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Clifton Pugh is an iconic Australian artist and environmentalist. In 1954, he travelled across the Nullarbor with his friend Noel Macainsh, realizing:
“the boundless extent of a land, paradoxically both harsh and delicate, together with the illimitable space above it.”
This perception of the land as a vessel for time, humanity and spirituality underlies both his art and environmentalism. Three years before visiting the Nullarbor, Pugh purchased land at Cottles Bridge: the eventual site of the artist’s community ‘Dunmoochin’.
Instrumental in Australia’s conservation movement, the Dunmoochins worked to regenerate the land, witnessing first hand the degradation caused by feral animals. In this golden original etching, Pugh’s adoration for the land is clear. Bulbous tree roots rear in splattered marshland, as the artist looks from above, leaving the palette monotonal.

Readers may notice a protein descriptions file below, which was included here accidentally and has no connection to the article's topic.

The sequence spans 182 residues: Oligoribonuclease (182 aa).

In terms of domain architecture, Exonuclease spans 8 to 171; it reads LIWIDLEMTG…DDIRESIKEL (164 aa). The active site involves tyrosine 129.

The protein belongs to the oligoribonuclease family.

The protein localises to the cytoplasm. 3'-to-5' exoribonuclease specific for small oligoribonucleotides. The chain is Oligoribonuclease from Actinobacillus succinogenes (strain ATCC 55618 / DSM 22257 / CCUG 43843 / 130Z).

Fellow artist James Gleeson once described Pugh’s bushland as a battlefield between native and introduced species. Here however, the scene is undisturbed: it is as though he is warning of environmental threat through paying tribute to its preciousness.
Across his career, Pugh won the Archibald Prize twice, was made an Officer of Order of Australia in 1985 and in 1990 was appointed Australia’s War Memorial’s official artist at the 75th anniversary of the Gallipoli landing. His contributions to art are uncompromising, unique and bracing. Clifton PUGH (1924 - 1990)'Tangled Myrtle'EtchingEdition of 60Image Size: 30 x 35 cm Dimensions: 38 x 56 cm Signed: Lower rightComes with Letter of ProvenanceWork of art illustrated is a representative work from the edition. Any number from the edition may be supplied.Availability: in stockCondition: As New© The Artist or Assignee
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